Surrounding the 20-foot-deep pile of rubble and boulders at the landslide site - around 18km from Kerala's Munnar town - are grieving locals, shocked at their families being wiped out within seconds. Rescue teams are continuing with the search operation for fifth consecutive day amid continuous rain in a difficult terrain. Till now, they have found 50 bodies in an area where at least 80 people lived.
Karpayi, 45, burst out in tears as she told NDTV how she lost 16 members of her family in seconds. Only she and her son escaped the Idukki landslide that wiped out decades old four-lane housing area for tea estate workers at the Kannan Devan Hills.
"My daughters, their husbands, their children, are all gone. I had six grandchildren. I would feed them whatever little we had; all are gone," she moans.
Vijay Lakshmi, 50, who works at a tea estate close to the landslide site, lost her daughter and two grandchildren, besides 26 other people she knew. She only got to know about it the next morning. "There was no mobile connectivity, no electricity...It was difficult to even reach this place; everything is lost," she says in a soft voice.
Amid incessant rainfall, the search operations in the hills of Idukki, involving around 300 personnel from the National Disaster Response Force (NDRF), the police and the fire department has been extremely challenging.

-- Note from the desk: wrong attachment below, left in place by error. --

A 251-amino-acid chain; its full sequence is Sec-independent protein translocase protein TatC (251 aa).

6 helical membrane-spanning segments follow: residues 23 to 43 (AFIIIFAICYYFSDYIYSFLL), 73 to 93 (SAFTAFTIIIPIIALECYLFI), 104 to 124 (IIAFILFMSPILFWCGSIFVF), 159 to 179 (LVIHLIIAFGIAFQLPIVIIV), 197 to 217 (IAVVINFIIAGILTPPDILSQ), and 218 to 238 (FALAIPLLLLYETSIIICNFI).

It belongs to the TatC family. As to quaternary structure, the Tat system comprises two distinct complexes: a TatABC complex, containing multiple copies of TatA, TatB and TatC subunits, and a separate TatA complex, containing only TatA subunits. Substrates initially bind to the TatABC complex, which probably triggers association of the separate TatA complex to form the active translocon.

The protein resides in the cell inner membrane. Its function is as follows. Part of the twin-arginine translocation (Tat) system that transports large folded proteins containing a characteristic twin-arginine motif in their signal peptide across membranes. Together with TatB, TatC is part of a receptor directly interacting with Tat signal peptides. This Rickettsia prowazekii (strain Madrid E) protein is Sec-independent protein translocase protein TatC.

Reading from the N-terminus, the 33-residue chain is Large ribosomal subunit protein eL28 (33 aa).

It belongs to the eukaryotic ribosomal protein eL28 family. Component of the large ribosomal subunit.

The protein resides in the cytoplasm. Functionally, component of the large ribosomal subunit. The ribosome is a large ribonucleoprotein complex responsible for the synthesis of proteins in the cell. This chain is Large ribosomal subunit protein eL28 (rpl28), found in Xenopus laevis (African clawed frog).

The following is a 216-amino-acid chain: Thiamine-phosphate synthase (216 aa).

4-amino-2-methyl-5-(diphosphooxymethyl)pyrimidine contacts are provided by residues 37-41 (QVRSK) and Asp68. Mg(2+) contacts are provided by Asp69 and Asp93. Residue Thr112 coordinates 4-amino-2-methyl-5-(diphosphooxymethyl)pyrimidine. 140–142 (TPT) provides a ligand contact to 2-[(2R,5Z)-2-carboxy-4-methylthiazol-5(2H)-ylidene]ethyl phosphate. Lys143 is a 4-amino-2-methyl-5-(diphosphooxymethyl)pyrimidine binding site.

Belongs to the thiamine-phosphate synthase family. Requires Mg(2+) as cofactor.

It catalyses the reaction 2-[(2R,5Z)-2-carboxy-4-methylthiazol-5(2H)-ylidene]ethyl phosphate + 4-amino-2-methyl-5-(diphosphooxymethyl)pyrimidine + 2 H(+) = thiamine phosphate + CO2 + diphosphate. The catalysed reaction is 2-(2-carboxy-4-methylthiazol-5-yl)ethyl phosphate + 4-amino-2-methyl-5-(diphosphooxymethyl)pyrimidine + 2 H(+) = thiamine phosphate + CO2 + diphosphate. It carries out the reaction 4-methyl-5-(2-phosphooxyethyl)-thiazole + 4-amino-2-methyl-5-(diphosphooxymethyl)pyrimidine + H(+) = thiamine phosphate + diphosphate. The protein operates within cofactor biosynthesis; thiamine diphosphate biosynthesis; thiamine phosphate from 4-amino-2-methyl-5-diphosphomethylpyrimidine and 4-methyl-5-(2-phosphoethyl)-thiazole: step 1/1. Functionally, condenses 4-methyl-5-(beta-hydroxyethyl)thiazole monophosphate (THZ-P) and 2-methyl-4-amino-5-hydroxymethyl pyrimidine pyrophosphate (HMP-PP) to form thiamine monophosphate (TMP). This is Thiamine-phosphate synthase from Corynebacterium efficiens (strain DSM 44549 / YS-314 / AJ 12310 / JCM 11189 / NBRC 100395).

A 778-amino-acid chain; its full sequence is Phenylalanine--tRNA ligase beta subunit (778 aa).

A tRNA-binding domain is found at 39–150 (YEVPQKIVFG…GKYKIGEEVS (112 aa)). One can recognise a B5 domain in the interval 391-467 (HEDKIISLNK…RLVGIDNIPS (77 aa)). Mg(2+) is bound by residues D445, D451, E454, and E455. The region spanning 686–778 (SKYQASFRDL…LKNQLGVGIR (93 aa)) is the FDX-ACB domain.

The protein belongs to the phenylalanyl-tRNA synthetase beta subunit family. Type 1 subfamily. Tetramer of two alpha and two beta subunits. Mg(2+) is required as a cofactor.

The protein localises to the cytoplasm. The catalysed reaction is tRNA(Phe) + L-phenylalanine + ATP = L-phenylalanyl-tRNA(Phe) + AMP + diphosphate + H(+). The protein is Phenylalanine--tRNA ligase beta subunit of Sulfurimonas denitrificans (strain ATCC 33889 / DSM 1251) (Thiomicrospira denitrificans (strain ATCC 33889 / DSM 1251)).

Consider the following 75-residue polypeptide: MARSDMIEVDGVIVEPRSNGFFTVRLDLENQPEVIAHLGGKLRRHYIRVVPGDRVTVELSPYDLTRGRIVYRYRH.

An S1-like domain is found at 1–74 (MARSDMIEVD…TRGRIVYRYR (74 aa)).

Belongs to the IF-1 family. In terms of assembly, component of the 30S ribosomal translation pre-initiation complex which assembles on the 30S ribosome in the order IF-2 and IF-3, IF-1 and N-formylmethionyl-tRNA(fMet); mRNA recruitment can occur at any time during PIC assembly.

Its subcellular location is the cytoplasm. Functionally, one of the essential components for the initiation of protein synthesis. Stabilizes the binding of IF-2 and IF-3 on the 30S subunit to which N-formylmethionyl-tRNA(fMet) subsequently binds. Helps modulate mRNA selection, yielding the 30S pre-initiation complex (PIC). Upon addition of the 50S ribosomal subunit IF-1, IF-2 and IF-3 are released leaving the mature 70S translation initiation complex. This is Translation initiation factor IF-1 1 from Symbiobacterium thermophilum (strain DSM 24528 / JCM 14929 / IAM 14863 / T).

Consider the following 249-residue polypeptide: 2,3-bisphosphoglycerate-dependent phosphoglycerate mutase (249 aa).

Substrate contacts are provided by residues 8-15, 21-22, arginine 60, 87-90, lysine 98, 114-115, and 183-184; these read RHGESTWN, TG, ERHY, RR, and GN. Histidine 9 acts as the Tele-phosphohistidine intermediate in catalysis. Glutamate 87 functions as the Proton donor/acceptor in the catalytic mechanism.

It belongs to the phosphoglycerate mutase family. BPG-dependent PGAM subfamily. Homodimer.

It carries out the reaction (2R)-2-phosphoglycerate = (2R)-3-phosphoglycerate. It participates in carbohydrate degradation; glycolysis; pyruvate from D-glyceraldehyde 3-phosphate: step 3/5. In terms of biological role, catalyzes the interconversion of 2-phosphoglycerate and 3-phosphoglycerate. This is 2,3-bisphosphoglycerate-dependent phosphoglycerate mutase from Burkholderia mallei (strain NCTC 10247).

"The boulders are so big that we had to blast them to even be able to proceed with the search operations. The pile-up is around 20 feet high. To excavate that itself is going to take a few days at least. We are prepared for natural disasters during monsoon period, but this is massive," NDRF Commandant Rekha Nambiar told NDTV.
Munnar Sub-Collector S Prem Krishnan says it's the intense rainfall over a short span of period that triggered the massive landslide in Munnar.
"Munnar has been experiencing heavy rainfall for a month, but last week was very intense. Rainfall that would usually be spread over a month in August was concentrated in just one week. In fact, locals say they used to consider this area safe and would shift here during usually heavy spells of rainfall," Mr Krishnan told NDTV.